"But Miss Sue," (only Aunt Jackie is allowed to call me "Miss Sue," so don't even try it.) "We already ARE the most powerful country in the world."

That was one of those times I vowed I would never understand adults.

Oh, and one time I announced at the dinner table that I didn't like boys and I was never going to get married and when I grew up I was going to live with another woman like Aunt Jackie's friends Georgia and Kathy did.

A really unpleasant conversation ensued.

What? The boys were MEAN!

who wasn't a cheerleader either. She was a spooky drama kid. But she never got addicted to drugs or got pregnant.


Thanks for the memories. I'm just impressed that you and your other young pals discussed this stuff. I don't ever remember doing that with my friends, even though we were almost all big geeks who were proud of being serious, rather than silly, girls. (A whole feminist issue right there, but I'll save it for later.) I have a vivid memory when I was less than ten years old of promising myself that I'd never have children. Even then, I got the message that motherhood was a racket for everyone except mothers, including my own.

I think the saddest coda to my 1970s memories is that Marlo "Free To Be You And Me" Thomas has reportedly gotten so much Botox and/or facial surgery that she now resembles a mannequin in her speaking appearances.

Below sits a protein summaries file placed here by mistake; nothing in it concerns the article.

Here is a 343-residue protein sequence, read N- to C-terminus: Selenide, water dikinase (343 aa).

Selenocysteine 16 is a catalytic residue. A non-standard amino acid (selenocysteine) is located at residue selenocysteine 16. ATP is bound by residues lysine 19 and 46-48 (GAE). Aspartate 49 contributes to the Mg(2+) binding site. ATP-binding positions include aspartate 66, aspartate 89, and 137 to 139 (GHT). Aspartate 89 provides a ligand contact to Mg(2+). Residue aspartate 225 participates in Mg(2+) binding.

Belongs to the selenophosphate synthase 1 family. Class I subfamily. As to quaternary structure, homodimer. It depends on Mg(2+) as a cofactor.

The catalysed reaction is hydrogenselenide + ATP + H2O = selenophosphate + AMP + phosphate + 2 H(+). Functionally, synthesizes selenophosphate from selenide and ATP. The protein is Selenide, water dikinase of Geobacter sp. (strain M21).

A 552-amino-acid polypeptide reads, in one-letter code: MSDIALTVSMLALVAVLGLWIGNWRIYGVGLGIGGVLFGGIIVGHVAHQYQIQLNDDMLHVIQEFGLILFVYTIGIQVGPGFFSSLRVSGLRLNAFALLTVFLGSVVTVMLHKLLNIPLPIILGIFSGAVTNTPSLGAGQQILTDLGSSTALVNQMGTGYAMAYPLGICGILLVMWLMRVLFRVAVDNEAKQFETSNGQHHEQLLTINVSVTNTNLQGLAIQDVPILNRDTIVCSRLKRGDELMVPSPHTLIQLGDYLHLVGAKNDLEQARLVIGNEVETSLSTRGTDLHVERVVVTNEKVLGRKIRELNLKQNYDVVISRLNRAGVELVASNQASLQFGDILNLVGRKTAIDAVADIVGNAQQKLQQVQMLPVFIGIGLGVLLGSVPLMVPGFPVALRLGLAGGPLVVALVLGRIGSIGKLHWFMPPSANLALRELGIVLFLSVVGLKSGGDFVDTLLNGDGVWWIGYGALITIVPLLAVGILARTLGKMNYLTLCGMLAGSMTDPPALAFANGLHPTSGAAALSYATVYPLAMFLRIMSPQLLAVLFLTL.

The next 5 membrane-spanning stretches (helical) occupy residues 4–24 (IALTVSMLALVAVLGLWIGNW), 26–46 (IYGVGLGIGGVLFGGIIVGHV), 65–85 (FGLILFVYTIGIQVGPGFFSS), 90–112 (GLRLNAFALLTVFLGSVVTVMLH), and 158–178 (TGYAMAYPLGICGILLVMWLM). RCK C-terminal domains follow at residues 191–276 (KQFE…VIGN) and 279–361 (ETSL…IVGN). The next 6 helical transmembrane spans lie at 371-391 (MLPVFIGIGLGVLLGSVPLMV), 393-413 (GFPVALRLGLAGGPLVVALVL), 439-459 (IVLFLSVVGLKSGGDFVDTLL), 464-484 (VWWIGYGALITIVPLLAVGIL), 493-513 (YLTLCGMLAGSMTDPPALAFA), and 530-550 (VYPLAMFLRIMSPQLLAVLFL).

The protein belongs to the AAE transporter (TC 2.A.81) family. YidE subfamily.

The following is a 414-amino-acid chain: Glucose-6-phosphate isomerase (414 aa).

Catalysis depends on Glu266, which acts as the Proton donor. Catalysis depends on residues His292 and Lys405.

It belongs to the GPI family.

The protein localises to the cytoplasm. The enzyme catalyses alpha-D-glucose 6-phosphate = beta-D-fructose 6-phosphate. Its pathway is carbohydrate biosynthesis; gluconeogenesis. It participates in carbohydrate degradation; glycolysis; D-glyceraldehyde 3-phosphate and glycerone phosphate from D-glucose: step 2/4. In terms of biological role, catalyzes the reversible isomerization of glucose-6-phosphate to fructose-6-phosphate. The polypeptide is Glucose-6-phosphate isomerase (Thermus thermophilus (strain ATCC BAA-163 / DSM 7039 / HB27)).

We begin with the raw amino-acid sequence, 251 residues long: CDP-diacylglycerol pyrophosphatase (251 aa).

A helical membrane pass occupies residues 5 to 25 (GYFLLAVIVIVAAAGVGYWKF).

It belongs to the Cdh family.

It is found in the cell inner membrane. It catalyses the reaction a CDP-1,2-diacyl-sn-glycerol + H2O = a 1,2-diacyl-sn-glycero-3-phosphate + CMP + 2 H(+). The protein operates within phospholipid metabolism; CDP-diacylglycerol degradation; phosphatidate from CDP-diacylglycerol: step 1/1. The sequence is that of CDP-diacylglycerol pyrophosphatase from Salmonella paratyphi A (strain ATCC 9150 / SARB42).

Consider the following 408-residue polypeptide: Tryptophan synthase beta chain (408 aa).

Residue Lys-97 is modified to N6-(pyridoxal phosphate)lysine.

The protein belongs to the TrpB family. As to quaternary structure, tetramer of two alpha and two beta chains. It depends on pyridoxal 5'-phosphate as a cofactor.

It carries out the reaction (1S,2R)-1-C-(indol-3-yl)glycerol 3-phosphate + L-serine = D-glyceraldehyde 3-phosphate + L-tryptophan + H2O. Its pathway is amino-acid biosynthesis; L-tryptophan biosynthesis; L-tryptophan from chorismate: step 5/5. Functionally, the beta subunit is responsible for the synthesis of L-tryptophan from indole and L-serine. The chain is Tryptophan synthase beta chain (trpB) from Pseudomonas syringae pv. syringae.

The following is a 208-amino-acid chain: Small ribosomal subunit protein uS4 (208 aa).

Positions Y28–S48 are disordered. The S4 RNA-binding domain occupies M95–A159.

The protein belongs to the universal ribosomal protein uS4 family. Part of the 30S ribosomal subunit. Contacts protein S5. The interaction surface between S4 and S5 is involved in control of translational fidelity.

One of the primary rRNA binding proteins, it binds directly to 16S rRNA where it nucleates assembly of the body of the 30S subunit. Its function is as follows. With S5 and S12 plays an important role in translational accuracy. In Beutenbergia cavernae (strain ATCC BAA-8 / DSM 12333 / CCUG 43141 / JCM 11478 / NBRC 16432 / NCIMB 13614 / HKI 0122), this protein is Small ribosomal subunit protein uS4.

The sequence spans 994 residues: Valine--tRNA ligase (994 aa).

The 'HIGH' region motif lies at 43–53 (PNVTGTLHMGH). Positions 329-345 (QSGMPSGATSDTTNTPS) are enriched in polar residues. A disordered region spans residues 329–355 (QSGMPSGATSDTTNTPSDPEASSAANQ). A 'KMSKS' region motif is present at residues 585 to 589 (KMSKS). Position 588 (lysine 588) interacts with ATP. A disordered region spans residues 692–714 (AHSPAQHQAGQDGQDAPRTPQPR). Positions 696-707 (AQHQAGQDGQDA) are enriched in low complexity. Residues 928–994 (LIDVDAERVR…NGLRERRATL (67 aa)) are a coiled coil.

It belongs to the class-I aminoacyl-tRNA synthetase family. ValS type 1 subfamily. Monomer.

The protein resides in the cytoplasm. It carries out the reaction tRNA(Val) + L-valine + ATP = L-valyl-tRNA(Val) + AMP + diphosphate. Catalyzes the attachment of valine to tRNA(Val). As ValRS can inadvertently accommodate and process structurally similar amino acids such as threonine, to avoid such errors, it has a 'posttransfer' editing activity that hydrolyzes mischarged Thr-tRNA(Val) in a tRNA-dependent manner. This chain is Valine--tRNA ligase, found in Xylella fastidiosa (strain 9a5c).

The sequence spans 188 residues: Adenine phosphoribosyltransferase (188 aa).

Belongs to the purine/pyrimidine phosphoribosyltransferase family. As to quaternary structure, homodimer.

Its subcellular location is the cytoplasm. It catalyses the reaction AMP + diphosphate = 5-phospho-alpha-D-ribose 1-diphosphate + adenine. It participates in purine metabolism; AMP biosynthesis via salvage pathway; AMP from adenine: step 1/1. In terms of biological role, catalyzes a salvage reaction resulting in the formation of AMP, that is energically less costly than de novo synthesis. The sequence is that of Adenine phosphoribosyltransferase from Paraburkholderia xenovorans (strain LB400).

Aparently, it's going to be a long time yet before women are free to enjoy the aging process without buying a bunch of bullshit disguises. >:

The Happy Feminist

CC, I think our 7 year age difference is probably pretty significant in this regard. I seem to remember that by the mid-80s, things seemed to be a lot better.

Alsis39, I didn't really talk that much about feminist stuff with my friends (except for the motherhood-and-career thing in my teen years). In grade school, I was in the habit of telling everyone who would listen that I was a feminist. One little girl in 4th grade said she would never want to be one of THOSE. Of course, I immediately told her her epidermis was showing, which made her cry. I wasn't as nice back then.


HF wrote:

"...I wasn't as nice back then."

So I could still outgrow my mean stage, then ? CC, are you listening ? :D

I don't remember even discussing marriage-and-kids with my friends, unless we were talking about our mothers' shortcomings. You know, envying the great relationship each of us thought that the other mother-daughter pair had, compared to our own.


Wow, I hope your husband got that foot out of his mouth without help.

For close to twenty years, the law school classes have had almost as many or more women than men.

I was in law school about fifteen years ago, and it was a big deal because we were in the first year of any law school having more female than male 1Ls. (I'm not sure if this was my school in particular, or just the first year it had happened anywhere.)



I will just quote William S: The lady doth protest too much methinks.


I graduated from law school in 1992. My class had more women than men. From what I can tell, the two classes in front of me were very similar.

I was also a swimmer so I swam with plenty of women who were tough and fast so I got used to getting my butt kicked by women.